The Maritime History of the Great Lakes
Oswego Palladium (Oswego, NY), March 31, 1877

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The Late Captain Morgan M. Wheeler.

To the Editor of the Palladium:

Sir -- Referring to the brief resolutions adopted by the Board of Trade, published in your issue of Tuesday, designed to express the sentiments of the Board in commemoration of the death of Captain Morgan M. Wheeler, a member of that body, the writer is impressed with the conviction that the brief space of thirty minutes afforded for the preparation of those resolutions in time for action by the Board was not sufficient in which to do justice either to the memory of the deceased or to the Board of Trade, in behalf of which they were given to the public. Will you therefore permit me through your columns to add a few words of comment.

The writer has been intimately connected in business relations with Captain Wheeler without interruption since his first appearance in the field of his choice - our lake commerce and I believe I express the sentiment of every business man in this community of any other to which his business transactions have called him, when I state that no man upon the entire chain of lakes more completely enjoyed the confidence and esteem of all with whom his business brought him in contact.

A man of keen perceptions, acute judgment, correct in his conclusions, prompted and firm in action, but always courteous and cheerful, scrupulously regarding the rights of others. The truth of this needs be no latter guarantee than his rapid advancement and general popularity in our commercial field. If any man amongst us possessed the sterling qualities of a Vanderbilt it was Capt. M.M. Wheeler. his energy and perseverance know no bounds.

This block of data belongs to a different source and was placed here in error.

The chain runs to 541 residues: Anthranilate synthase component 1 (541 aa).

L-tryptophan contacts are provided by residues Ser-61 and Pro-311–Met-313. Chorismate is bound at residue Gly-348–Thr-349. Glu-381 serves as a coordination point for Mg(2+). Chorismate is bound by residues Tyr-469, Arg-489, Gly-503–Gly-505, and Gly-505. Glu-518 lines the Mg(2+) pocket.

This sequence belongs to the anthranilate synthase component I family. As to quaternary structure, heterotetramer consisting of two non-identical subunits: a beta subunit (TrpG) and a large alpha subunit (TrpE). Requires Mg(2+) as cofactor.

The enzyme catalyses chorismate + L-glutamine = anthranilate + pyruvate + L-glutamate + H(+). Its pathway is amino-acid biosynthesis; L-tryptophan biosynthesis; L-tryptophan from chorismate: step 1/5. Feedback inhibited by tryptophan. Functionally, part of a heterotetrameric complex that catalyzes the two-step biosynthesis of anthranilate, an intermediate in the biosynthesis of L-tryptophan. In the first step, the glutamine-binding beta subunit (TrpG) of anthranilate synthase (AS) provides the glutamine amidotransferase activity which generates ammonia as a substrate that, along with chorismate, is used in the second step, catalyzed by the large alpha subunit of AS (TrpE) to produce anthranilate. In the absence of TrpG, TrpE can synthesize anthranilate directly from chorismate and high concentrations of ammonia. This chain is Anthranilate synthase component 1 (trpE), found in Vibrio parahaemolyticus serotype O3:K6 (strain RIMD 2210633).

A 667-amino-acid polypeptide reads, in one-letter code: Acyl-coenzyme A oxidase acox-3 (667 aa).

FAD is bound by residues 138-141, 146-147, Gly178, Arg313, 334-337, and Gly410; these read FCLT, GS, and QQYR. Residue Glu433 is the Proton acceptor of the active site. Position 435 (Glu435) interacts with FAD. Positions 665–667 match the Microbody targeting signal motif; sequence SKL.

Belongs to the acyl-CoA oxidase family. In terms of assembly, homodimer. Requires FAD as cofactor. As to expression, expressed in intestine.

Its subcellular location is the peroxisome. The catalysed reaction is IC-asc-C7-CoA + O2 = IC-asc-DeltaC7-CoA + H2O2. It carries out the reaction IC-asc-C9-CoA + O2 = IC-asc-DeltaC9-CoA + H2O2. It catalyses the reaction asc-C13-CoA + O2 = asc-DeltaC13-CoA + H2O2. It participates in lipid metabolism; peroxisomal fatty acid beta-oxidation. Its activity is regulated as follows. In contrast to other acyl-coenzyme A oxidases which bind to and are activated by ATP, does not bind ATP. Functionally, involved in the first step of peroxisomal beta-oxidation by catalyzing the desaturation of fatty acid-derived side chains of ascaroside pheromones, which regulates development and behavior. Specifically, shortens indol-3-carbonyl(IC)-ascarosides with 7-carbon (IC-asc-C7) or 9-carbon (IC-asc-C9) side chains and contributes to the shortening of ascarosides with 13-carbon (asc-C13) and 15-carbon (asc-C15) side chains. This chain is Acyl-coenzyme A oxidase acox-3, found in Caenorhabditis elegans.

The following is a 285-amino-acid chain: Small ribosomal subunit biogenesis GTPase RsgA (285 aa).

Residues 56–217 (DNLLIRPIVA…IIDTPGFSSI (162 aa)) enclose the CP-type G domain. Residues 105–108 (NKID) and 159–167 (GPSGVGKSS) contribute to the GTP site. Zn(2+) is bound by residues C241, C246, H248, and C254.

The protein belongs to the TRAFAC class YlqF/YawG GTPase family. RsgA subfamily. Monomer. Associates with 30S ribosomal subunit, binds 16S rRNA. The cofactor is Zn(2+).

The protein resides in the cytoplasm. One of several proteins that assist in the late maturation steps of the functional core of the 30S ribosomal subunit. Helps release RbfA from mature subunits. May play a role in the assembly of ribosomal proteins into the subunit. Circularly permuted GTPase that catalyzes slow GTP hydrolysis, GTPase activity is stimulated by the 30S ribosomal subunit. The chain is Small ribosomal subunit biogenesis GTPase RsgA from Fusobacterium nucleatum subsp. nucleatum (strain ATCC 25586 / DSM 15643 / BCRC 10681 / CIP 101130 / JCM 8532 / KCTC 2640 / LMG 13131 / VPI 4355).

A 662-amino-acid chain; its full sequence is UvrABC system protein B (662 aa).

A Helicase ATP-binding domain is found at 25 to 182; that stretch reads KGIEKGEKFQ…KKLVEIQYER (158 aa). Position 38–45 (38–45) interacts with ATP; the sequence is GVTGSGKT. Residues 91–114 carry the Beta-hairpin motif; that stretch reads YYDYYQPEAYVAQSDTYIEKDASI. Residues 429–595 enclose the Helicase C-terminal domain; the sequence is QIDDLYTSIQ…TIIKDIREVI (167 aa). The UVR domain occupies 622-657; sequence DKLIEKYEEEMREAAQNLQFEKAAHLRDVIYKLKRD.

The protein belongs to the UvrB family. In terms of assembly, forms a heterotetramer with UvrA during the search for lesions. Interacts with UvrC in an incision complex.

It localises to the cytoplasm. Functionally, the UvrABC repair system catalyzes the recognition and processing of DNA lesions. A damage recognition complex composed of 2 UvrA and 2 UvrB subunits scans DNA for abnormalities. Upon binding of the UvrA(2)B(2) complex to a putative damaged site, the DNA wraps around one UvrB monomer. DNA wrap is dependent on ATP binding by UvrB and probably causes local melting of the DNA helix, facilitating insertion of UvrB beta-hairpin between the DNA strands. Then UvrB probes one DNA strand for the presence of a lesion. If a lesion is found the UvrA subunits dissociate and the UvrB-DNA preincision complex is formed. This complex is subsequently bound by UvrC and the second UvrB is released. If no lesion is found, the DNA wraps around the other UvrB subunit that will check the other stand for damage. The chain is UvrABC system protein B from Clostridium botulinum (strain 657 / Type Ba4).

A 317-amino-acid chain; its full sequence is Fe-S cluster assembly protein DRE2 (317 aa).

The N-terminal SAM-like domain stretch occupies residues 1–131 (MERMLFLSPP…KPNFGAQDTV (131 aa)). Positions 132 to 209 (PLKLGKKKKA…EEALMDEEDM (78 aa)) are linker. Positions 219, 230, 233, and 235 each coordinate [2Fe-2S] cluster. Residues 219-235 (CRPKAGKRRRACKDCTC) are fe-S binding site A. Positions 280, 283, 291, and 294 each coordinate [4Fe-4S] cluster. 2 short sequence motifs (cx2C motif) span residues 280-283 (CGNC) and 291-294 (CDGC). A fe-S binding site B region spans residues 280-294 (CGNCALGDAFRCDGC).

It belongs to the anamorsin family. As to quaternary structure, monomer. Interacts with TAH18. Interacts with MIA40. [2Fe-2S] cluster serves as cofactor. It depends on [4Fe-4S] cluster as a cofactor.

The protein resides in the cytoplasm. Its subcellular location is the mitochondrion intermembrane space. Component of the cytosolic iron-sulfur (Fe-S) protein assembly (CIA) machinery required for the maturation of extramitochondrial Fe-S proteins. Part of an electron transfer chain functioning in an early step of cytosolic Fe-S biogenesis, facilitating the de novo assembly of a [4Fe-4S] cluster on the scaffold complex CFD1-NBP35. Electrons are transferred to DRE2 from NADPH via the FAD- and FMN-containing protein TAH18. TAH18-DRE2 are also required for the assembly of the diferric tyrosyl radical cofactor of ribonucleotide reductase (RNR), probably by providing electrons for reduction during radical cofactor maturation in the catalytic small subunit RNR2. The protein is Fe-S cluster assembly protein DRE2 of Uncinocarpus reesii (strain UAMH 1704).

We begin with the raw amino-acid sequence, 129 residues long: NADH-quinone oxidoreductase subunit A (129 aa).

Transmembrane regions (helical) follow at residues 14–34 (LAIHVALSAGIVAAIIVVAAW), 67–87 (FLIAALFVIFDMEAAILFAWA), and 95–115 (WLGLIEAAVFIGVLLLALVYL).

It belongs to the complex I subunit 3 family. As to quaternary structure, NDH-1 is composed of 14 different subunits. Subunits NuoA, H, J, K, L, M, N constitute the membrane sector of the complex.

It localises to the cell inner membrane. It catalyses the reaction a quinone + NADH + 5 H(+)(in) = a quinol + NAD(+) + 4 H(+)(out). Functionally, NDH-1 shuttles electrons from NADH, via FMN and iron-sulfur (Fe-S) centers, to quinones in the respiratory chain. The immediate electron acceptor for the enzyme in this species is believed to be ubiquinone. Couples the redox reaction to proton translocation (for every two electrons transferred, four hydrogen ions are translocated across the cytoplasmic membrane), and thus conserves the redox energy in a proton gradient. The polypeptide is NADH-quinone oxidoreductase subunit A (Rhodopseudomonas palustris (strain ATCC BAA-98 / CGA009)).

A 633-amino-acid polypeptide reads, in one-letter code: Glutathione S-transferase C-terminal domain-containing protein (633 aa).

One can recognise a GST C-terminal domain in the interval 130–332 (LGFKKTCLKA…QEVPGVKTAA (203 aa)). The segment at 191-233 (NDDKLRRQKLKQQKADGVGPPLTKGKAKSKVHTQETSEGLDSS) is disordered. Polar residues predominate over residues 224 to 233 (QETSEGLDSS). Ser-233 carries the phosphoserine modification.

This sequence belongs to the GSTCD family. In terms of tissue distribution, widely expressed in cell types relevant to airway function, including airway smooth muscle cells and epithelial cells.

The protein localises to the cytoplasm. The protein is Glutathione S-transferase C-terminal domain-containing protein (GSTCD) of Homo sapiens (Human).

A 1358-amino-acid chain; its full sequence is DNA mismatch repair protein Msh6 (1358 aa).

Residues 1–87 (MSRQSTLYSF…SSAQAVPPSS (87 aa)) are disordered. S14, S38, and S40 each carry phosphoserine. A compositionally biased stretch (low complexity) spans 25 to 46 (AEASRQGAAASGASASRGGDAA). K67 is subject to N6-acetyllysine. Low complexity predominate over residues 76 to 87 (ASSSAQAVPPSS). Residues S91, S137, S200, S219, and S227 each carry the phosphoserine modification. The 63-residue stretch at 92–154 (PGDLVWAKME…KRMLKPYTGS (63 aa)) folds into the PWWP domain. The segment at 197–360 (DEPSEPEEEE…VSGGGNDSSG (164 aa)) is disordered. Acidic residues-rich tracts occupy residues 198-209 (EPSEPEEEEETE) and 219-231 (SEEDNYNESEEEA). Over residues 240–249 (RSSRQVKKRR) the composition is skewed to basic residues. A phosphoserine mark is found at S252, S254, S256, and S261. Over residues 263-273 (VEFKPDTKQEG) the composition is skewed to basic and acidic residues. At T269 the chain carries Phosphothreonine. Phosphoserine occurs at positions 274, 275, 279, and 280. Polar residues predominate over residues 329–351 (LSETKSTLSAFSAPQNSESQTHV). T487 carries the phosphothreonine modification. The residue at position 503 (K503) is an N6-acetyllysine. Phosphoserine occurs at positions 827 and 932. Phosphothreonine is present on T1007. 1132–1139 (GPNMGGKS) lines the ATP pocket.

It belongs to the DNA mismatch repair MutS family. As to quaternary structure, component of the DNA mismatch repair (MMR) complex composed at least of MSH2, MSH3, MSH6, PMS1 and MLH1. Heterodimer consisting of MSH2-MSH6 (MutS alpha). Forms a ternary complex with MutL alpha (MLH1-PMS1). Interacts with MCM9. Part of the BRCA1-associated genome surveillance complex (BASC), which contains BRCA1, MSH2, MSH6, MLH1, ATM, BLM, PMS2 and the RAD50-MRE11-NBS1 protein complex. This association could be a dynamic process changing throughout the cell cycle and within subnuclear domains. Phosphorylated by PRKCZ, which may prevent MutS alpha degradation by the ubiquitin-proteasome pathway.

His every enterprise was carried to a successful issue by his ripe judgment and untiring perseverance. In illustration of these traits of character, I may state that a few years since one of his vessels, the schooner "Jamaica" with a cargo of 18,000 bushels of wheat was sunk in Lake Huron in 60 or 70 feet of water. Any other man would probably have concluded that he had seen his vessel for the last time. But not so with Captain Wheeler.

It was his favorite vessel. He took his little satchel in his hand and started for Lake Huron, engaged an expedition which he himself accompanied and superintended, picked his vessel up from the bottom of Lake Huron and brought her to Detroit for repairs - a feat which could not under any other management be performed once out of fifty attempts.

At a more recent date one of his vessels went ashore in the fall of the year, and in his usual prompt manner he went immediately to the wreck and rescued her, and while engaged there received advices that another of his fleet went ashore; he at once went to her relief, and then immediately followed the report of the third one being ashore, which he rescued with equal dispatch - all being marked by his usual confidence and efficiency. The loss of no man could be more keenly felt by our lake-faring men than that of Capt. M.M. Wheeler. The sailor's heart sinks at the reflection that his genial face and cordial greeting will no more be seen and heard amongst us.

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March 31, 1877
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Richard Palmer
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Public domain: Copyright has expired according to the applicable Canadian or American laws. No restrictions on use.
Maritime History of the Great Lakes
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Oswego Palladium (Oswego, NY), March 31, 1877